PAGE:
But they had their buttons pushed aplenty. Dr. Bob, treating alcoholics at St. Thomas Hospital; heard snide comments from other physicians who resented giving bed space to drunks. Bill W. struggling to launch a worldwide movement, took most every alcoholic, then and now, gets some heavy kidding from the world of drinkers.

What is the real problem in these instances? Are others pushing our buttons, or do we set ourselves up for this by being sensitive and vulnerable? Nobody could push our buttons if we didn't have buttons to push.

We no longer have to worry about button-pushers if we accept them as they are, realizing that we don't need their approval and can't really be hurt by anything they do or say. Our serenity in the face of such problems may actually serve to attract people to AA.

Action for the Day: Nobody can push my buttons unless I let them. Today I'll be serene and clam no matter what others say and do. Thanks to the program, I'll not worry about certain individuals who try to get under my skin.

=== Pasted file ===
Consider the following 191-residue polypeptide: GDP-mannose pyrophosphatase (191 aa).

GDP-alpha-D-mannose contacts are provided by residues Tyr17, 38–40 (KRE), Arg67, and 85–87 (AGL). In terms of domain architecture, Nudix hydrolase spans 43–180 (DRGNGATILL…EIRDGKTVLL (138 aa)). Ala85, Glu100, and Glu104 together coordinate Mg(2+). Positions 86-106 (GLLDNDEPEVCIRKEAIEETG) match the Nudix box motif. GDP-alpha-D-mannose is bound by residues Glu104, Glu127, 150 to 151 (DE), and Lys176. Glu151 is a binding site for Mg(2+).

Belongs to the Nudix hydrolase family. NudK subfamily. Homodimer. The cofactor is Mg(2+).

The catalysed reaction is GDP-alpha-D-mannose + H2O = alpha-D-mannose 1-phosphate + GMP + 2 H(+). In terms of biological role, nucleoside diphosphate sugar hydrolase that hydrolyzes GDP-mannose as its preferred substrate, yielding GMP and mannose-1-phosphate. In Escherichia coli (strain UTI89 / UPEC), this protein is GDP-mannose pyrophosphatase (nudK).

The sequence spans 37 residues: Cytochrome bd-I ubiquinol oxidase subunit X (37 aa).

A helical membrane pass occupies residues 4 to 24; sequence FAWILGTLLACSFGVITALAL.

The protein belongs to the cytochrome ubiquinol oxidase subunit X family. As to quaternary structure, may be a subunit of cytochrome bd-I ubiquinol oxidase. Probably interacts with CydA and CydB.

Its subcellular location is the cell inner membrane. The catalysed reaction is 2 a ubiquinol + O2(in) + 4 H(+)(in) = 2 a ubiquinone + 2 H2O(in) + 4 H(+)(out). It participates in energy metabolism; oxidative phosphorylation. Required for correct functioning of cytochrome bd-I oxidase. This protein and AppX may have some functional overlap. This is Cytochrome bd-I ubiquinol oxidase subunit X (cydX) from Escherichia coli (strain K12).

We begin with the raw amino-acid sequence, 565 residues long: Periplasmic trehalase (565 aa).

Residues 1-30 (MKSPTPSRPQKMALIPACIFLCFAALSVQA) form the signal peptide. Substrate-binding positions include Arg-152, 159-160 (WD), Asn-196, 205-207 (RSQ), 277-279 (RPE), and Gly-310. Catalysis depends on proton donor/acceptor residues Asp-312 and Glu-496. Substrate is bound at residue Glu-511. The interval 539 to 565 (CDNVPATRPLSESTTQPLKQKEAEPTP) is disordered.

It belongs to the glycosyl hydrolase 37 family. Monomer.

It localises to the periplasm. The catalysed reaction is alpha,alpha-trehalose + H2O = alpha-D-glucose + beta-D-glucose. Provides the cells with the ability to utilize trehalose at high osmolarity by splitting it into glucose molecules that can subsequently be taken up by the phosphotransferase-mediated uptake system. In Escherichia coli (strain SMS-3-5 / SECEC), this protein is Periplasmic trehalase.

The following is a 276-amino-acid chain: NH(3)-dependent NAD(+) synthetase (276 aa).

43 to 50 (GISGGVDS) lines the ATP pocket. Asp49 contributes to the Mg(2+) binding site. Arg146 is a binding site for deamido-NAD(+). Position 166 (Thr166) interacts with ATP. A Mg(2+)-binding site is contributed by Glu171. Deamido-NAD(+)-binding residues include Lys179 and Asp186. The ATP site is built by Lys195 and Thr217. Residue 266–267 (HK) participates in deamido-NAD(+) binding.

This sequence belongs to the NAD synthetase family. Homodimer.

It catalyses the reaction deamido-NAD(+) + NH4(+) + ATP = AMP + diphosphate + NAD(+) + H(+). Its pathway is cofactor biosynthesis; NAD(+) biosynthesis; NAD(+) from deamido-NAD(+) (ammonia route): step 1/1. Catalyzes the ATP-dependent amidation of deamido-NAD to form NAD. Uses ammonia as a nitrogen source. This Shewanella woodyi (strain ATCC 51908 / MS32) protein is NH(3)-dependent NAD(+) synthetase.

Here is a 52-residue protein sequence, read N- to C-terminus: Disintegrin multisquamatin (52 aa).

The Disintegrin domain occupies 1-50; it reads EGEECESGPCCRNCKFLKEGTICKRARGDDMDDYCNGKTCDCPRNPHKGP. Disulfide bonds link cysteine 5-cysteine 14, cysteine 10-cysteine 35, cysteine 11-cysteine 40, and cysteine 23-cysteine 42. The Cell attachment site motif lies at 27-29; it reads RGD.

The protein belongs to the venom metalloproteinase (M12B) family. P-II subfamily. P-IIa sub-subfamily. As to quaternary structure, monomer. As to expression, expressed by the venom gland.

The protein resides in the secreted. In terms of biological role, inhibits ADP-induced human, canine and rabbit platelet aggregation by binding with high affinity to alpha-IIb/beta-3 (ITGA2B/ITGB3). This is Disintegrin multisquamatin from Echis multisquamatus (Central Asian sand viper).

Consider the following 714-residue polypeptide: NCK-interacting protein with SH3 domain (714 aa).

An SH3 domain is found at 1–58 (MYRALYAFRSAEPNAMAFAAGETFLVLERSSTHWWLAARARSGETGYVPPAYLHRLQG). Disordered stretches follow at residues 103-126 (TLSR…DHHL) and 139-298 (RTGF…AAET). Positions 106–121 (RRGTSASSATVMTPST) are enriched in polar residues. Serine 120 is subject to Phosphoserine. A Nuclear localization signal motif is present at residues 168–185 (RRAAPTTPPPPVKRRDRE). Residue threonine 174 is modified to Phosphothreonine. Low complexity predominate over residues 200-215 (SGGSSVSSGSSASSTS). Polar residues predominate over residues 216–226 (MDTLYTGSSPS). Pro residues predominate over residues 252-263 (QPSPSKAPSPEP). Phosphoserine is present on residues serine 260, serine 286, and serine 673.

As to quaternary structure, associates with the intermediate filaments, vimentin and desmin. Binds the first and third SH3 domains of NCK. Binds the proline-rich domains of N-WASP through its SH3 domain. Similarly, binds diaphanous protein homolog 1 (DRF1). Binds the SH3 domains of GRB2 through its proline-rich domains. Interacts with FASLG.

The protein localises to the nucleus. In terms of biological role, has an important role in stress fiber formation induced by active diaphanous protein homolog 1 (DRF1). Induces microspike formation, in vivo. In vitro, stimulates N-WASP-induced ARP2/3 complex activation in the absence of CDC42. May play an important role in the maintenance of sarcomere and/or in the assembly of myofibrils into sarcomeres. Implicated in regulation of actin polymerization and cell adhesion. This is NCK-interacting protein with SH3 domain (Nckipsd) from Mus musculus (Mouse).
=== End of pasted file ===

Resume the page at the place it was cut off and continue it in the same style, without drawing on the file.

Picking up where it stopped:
Keep It Simple

We give thanks for unknown blessings already on their way. Sacred ritual chant.

Good things keep happening to us. We are sober. We can think clearly. We can see progress on how we handle our problems. We have friends. We have love. We have hope. We are starting to feel joy. Our fears are getting smaller. We are starting to trust our new way of life. Our new life brings good things to us. It brings blessings every day. We are beginning to expect them. But we’re still surprised at how good life can be. What a difference from the days before we entered our program!

Prayer for the Day: Higher Power, thank-you for the blessings You keep on giving. And thanks for whatever today will bring.

Action for the Day: One way to give thanks for my blessings is to share them with others. How can I share my recovery today?
One Day At A Time

Isolation sneaks up on us.
We can mask it with familiar props that are not in themselves bad.
We can isolate ourselves in an attempt to clean up our apartments
(and then not do the cleaning); we can isolate ourselves in churches or in sleep;
we can use family, sweethearts, compulsive working, television.
The list is long. The nicest way to end it is the way you and I do: together.